Because of a unique chemical bond between ethyl alcohol and water, distillation can yield a maximum of 95% (180 Proof) alcohol; the remaining 5% being water. By adding benzine, or one of several other organic chemicals to the raw alcohol, this bond can be broken to yield Absolute Ethanol (100% or 200 Proof), which may, in fact have a minuscule amount of the benzine, etc., in it.

 

My personal experience is that the water-in-alcohol-turning-epoxy-milky claims are a myth.

 

Cheers,

perchjerker

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I also wanted to add that I have had good sucess with adding acylic paint to epoxy . It's nice when you want to add some colored bumps to your popper to give it some texture.

Fred

 

 

Fred:

 

I have had excellent results coloring epoxy with Testors model paints. I also add glitter of various sizes and colors to epoxy for some interesting results.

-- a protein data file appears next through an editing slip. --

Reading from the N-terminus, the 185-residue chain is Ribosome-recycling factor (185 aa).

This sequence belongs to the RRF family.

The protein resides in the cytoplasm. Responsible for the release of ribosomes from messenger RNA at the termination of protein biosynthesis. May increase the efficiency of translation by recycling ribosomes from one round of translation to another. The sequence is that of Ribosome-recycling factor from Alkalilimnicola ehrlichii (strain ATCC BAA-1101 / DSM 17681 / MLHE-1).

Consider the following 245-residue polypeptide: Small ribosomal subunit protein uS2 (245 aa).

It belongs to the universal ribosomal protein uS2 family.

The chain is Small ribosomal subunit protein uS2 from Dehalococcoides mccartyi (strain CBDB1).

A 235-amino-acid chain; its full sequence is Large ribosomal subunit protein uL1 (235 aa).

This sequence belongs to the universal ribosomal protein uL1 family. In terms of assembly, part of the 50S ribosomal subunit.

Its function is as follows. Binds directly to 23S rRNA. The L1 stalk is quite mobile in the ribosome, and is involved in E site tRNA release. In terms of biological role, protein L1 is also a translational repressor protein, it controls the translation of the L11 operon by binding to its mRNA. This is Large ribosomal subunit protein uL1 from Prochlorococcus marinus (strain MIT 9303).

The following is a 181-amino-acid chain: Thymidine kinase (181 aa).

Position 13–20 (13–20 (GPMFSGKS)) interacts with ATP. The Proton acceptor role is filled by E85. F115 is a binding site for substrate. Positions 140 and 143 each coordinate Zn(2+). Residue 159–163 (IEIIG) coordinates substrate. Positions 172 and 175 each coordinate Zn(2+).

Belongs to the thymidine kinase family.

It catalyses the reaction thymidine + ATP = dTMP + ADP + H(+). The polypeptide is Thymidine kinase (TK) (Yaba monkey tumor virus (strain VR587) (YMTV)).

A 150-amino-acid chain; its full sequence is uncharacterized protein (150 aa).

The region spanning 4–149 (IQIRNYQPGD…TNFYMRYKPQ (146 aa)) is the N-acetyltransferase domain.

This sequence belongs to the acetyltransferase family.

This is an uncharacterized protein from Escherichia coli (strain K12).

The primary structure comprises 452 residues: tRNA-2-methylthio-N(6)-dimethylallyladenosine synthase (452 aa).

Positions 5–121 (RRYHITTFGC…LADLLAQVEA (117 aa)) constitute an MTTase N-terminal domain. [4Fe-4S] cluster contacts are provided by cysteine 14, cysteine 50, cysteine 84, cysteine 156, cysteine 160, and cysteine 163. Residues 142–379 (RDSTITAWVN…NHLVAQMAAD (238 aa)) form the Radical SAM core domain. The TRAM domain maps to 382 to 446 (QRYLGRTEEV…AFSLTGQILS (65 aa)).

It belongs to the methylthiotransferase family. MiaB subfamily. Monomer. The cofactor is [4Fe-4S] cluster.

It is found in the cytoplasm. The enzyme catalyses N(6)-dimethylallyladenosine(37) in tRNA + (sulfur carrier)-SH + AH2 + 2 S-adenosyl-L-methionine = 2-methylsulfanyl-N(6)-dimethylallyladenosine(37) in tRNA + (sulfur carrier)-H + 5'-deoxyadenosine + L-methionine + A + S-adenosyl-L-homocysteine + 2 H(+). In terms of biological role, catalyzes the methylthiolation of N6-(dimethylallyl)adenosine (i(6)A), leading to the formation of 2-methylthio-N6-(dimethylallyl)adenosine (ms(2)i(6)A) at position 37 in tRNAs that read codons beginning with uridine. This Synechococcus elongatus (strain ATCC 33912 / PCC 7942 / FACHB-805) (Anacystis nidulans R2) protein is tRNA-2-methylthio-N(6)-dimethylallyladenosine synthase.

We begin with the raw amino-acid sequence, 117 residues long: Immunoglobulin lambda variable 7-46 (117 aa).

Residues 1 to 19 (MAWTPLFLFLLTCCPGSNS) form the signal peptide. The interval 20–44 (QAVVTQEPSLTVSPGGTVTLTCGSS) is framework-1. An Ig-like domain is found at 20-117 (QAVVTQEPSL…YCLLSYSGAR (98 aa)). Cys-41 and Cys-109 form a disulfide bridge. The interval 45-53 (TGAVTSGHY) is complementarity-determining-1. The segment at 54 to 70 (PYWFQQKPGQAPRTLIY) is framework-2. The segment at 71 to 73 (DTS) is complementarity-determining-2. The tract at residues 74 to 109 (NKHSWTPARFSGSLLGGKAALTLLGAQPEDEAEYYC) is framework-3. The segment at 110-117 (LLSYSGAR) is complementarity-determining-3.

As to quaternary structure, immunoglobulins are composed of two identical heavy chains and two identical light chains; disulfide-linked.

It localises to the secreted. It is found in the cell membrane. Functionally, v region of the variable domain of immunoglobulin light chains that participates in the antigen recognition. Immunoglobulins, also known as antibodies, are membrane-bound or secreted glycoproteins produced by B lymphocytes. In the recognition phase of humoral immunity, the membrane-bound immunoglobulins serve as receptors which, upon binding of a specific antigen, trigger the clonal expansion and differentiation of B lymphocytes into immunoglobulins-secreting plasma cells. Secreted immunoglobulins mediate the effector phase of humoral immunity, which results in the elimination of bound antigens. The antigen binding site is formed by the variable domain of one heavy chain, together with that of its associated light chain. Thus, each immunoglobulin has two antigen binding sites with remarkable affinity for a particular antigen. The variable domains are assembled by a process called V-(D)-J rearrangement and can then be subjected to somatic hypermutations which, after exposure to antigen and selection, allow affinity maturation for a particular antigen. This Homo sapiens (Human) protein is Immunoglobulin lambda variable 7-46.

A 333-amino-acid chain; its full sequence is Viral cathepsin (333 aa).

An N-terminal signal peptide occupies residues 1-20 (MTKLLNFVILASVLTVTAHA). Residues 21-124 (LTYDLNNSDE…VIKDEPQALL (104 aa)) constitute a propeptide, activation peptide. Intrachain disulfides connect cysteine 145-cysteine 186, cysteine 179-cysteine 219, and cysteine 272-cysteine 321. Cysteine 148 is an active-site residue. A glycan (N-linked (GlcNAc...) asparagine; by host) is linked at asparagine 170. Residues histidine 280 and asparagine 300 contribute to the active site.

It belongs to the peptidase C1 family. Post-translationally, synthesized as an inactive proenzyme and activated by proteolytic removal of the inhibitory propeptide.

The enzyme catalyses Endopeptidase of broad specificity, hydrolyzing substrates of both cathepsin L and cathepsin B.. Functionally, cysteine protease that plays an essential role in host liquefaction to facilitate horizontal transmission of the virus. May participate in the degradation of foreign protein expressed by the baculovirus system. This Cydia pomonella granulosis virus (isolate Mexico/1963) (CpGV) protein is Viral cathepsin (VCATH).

With respect to air bubbles, my rod-building mentor, a very prominent local custom rod builder, demonstrated a very simple and effective way of getting rid of them: simply hold the offending area in front of your mouth and exhale across it. His contention was that it is both the warmth and the CO2 that does the trick. Has always worked for me.

 

Cheers,

perchjerker

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Do not use isopropyl rubbing alcohol, as it's got water in it & it will make the epoxy milky looking.

 

Tidewaterfly:

 

I sure am thankful that my poppers and the rods I have built have never learned to read; or I might have to re-coat them with epoxy! For at least 20 years now I have, and still do, dilute both the 5 minute and 30 minute "hard" epoxies (Devcon, etc,), as well as the "soft" epoxies (Flex-Coat, etc.) with 70% isopropyl alcohol. I have yet to have a batch turn milky, as is often claimed. Moreover, ethyl alcohol (denatured alcohol, available as you dscribe) would be expected to be 5% water; plus it will have various other chemicals in it to "denature" it, which may include benzine, petroleum distillates, or other organic compounds. These chemicals are added for two reasons: 1) the ATF alcohol tax does not have to be paid; and, 2) it definitely discourages one from drinking it!